Last night I was at a dinner in a local kopi-tiam style restaurant serving duck rice. While some of us had lime juice (which I believed started off with the famed Singapore signature dish, Fish Head Curry, and has been with this Duck Rice for quite a decade or two), home-made barley, two opted for beer. This lady, speaking only Teochew with a spatter of Mandarin brought a bottle of ice-cold Tiger Beer and two mugs with ice inside. My friend looked in horror. "Where got drink beer with ice?"
And so I started my story that before she was born, we (I mean the older folks) used to drink beer with ice. Why? Well, for one, there weren't much refrigerator in the local coffeeshops, home too. It was a luxury. And so, pouring beer onto a mug of ice seemed a logical solution. I think the habit went on right into the 70s and possibly till 90s. For some, habits die hard.
In the old days, the old men might gather at the local coffee shops to have a beer or two, or more if they have a gathering of neighbours or friends. But although beer was cheap them, it was still a luxury item. For some who like to start with beer and probably get into something heavier, like the popular "sa tiam chi" (Three Stars Brandy), they would go into a bar which had shelves of all kinds of hard liquor.
I remembered helping my maternal grandma in her kopitiam. Selling beer or stout was regular. I found out then that there was this stout that they called "Ohr Kao" (Black Dog), which was popular with the tough looking guys. Interestingly, if I took the bottle caps and put in a bowl of warm water, the Alsatian on the cap came off. It was a sticker. Beneath it, if my memory holds, was the Guiness Harp (?) drawing. There were also similar bottles with the bulldog. For some reasons, the men preferred this warm. No ice!
Drinking beer or stout in the local coffeeshops seemed to be isolated in the old days. Many of the older folks would take them with a plate of duck necks, wings and legs, and even the "bishop's nose" (as they called). Nothing like chewing on these bony parts of the duck and downing with beer or stout.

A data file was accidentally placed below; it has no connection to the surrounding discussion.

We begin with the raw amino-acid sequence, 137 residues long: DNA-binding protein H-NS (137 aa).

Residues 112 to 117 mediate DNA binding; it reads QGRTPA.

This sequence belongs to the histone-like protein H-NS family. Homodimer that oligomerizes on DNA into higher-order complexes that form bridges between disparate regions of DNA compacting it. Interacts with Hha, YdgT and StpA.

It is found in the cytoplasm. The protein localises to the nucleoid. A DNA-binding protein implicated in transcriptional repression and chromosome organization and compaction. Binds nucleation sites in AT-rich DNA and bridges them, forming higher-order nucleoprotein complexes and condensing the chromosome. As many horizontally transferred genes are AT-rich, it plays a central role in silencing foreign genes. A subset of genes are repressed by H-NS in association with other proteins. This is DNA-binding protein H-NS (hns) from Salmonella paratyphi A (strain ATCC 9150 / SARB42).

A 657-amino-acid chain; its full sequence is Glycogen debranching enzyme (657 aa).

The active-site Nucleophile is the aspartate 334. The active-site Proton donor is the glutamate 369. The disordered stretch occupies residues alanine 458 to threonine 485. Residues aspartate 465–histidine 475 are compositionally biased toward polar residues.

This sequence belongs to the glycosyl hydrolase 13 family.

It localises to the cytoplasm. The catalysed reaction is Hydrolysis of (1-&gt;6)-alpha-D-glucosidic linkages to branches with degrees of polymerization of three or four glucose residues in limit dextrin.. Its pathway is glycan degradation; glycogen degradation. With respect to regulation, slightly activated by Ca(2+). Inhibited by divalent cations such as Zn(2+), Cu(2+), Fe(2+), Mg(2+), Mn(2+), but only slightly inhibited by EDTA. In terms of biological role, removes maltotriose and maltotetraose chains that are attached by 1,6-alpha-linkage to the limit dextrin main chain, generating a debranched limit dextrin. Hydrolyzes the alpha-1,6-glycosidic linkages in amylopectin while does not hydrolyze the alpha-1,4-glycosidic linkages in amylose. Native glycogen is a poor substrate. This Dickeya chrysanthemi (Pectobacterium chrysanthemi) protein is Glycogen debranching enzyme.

In the past couple of years (or more?), with the aggressive promotion of the beer and stout companies, with the promotion girls (from young ones to aunties), going to the neighbourhood coffeeshops, the number of people drinking beer and stout in the coffeeshops seem to be more visible, and in certain places, very visible!
Walking into the hawker centre in Chinatown in the afternoon and evening is like walking into a hive of many bees. Given the built of the place that was designed more for "eat and go", the low hum of the place with the old folks drinking and chatting, with their mugs filled almost as instantly by the beer girls serving the different coffee stalls turned bar, it was a vibration not for everyone. But for the drinkers, they did not seem to notice it. Almost every table in the general eating area would have a pail or two of ice to keep the beer cool. No more ice for beer? Apparently not. Beer of many kinds could be seen. Some relatively unknown. I could not help that if more people were drinking, could we overtake the Germans in per-capita consumption of beer. Unlikely, but this was a big evolution in Singapore, given what I am exposed to.
First there were men drinking. Now I see the occasional tables with women joining in. Even those selling and serving (are there free lance servers?) have to be good drinkers as they would be offered a mug or two. Reminded me of the time when I was in China where in the private dining rooms, the girl serving the meals would also have to be good drinkers. The host would get them to do the toast to encourage the guests to down their drinks. Not beer but more of the fiery Bai Jiu category.
I missed the corner coffeeshop at Sago Lane from which I could get a bottle of Weiss Bier and walk over to the Wurstelstand (Sausage Stand) to enjoy a Bratwurst or two. Beer drinking has also changed over time, from the typical Lager to more exciting imports from Japan (I remember I liked the Asahi Super Dry) to the German Weiss Bier. Oktoberfest has also arrived in Singapore.
Would it be retro and hip to offer a mug of Beer on the Rocks? Anyone?